The ORA offers strong support for polluters being held accountable; however, that isn’t what’s happening here. Rather than strengthening enforcement tools that hold polluters accountable, this government is systematically and persistently dismantling, weakening or bypassing all environmental policy and legislation that was designed to protect the environment and deter those industries, corporations or individuals who would pollute and/or destroy the environment.
These ERO postings consistently mislead the public, especially in the top several paragraphs and titles, which contain misleading introductions to the proposed policy the government is proposing. In fact, you can always count on these “modernization” policy changes to be a further attack on environmental policy and legislation. It is even more despicable that these attacks have largely been carried out during the government’s declared COVID Emergency, where no public consultation is required, and what consultation that does take place is meaningless when the main objective is to cut red tape and remove any roadblocks to development and pollution, in spite of the public’s strong recommendations to protect the environment.
Our concerns are well documented in the attached Briefing Notes report, which has been prepared by our Coalition in the process of requesting a federal review under the Impact Assessment Act.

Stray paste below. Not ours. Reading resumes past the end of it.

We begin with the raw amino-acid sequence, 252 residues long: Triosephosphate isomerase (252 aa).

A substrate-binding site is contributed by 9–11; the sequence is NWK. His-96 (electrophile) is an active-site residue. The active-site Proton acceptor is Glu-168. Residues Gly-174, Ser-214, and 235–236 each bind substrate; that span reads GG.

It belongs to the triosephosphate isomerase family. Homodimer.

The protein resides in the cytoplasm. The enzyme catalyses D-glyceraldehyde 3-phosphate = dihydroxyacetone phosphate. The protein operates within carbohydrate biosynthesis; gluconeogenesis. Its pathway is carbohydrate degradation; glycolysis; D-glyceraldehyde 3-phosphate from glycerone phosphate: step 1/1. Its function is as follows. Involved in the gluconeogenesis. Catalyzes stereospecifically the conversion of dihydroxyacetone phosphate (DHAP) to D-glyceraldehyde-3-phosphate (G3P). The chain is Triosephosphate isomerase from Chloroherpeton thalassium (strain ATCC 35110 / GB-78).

ORA submits that the MECP’s priority must be the pursuit of its Statement of Environmental Values (SEV), and its vision and mandate of “an Ontario with clean and safe air, land and water that contributes to healthy communities, ecological protection, and environmentally sustainable development for present and future generations”[i]. There is nothing in the MECP’s SEV that promises to “remove the regulatory burden” from industry or “provide some cost savings for dam owners and operators”. It is not the MECP’s duty to save dam owners and operators money or ease their regulatory burden. Its duty is to fulfill its Mandate to protect the environment and to follow its promise of environmentally sustainable development for our present and future generations. Certainly, MECP’s priority should not be to cut regulatory burden at the expense of our air, land and water. It is a tragedy that today’s cost savings for dam owners and operators will be borne on the backs of our children and grandchildren.
ORA is very concerned about the extreme deregulation that occurred with the recent waterpower exemption to the Permit to Take Water, and in this new Mercury Regulation where new and significantly redeveloped electricity producing dams have not been addressed. These important legislative requirements were designed to ensure hydroelectric facilities are held accountable for environmental and socio-economic impacts and risks to communities and riverine ecosystems.
With the warming temperatures and extreme rain and drought events that climate change is predicted to bring with increasing frequency and intensity as time passes, decision makers and legislators bear a responsibility to strengthen freshwater protection and resiliency – not weaken it. If this proposal moves forward it will be a precipitous turning point for our future with freshwater in Ontario and beyond.
You will find ORA’s submissions regarding Bill 132 here.
Check out ORA’s speech to the Standing Committee on General Government: Continue reading